Do you have a special technique to develop a strong focus, and clear away distractions?

Sure, I ask myself one question — ‘Is this new interruption related to what I am currently putting my life into?’

If the answer is yes — great, I can consider acting on it immediately or putting it on the ‘to do list’. If the answer is no, I go back to what I was doing. Having a mission is the best technique for staying focused. It makes it very easy to tell the difference between critical issues that deserve your attention and distractions that are just getting in the way.

We all know the importance of good habits. How have habits played a role in your success? Can you share some success habits that have helped you in your journey?

The only habit you need is a steady routine that allows you to pursue your goals. Obviously this changes if needed, but this is more or less mine: I wake up at 6:00, CrossFit at 7:00, breakfast with my wife at 8:00, and start working by 9:00, mostly on critical or attention consuming tasks. A 45 minute lunch break at 1:00 and back to work until 6:00. Dinner and family time until 8:00, and then my last 2–3 hours of work which are always when my best ideas come to me.

This is my system. For some it may be too little and for others it might be too much, but the important thing is to have a system that works for you. One that allows you to invest the time you need into your life goals.

What is the best way to develop great habits for optimal performance? How can one stop bad habits?

By surrounding ourselves with good people.

I believe that we are the average of the people we interact with the most. The better these people are, the better we become. If we choose to surround ourselves with average, mediocre, pessimists, that’s what we’ll be. But, if we surround ourselves with disciplined, hardworking, go-getters, that’s what we will become.

As a business leader, you likely experience times when you are in a state of Flow. Flow has been described as a pleasurable mental state that occurs when you do something that you are skilled at, that is challenging, and that is meaningful. Can you share some ideas from your experience about how we can achieve a state of Flow more often in our lives?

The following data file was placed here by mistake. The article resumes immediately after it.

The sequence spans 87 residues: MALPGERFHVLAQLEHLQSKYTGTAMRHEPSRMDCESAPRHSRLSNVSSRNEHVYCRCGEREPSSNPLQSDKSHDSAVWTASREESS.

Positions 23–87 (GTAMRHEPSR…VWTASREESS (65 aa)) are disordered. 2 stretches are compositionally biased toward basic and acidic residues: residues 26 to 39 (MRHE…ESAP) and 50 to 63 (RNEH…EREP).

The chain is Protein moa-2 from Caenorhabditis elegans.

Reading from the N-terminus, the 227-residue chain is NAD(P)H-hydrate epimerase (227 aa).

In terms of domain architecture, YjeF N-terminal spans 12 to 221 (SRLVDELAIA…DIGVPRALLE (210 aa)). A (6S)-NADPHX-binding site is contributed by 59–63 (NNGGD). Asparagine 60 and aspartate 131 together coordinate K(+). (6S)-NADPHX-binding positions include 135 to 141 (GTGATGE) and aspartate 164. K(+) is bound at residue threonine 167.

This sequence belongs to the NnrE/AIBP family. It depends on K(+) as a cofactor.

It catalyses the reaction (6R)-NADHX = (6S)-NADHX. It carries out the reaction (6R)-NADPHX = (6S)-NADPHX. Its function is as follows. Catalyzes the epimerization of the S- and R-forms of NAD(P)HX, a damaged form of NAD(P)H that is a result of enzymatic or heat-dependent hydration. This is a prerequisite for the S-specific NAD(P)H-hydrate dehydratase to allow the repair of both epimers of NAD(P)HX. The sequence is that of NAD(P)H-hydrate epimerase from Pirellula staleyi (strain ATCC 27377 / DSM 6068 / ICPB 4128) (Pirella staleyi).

I guess it all starts with whether or not we are doing something we love. If we spend most of our time awake doing the things we love most, it is preposterously easy to get into a state of flow. Whether you paint, trade, code, or lift, do what you love and the flow will come naturally.

Ok, we are nearly done. You are a person of great influence. If you could inspire a movement that would bring the most amount of good for the greatest number of people, what would that be? You never know what your idea can trigger.

Accountability. I would love for as many people possible to see themselves accountable for everything that happens in their lives — good or bad. We need to understand that when we blame the boss, the market, the government, we are giving up our responsibility for personal happiness. We are basically saying — ‘you, not me, are responsible for what my life is going to look like’. But the moment we point our fingers back to ourselves, we immediately become the ones in charge of making our life the best it can be. And this is something I wish for everyone.

We are very blessed that some of the biggest names in Business, VC funding, Sports, and Entertainment read this column. Is there a person in the world, or in the US, whom you would love to have a private breakfast or lunch with, and why? He or she might just see this, especially if we both tag them 🙂

There are so many incredible people out there making such a great impact on humanity. If I have to name some I’d say Jocko Willink, Phil Night, Gary Vaynerchuk, Simon Sinek, and any other person that’s encouraging us to better our attitude towards life.

How can our readers further follow your work online?

Feel free to connect with me on LinkedIn. I’m always happy to meet new people, learn new things, and help wherever I can. Check me out here:

https://www.linkedin.com/in/david-horesh/

Thank you for these really excellent insights, and we greatly appreciate the time you spent with this. We wish you continued success.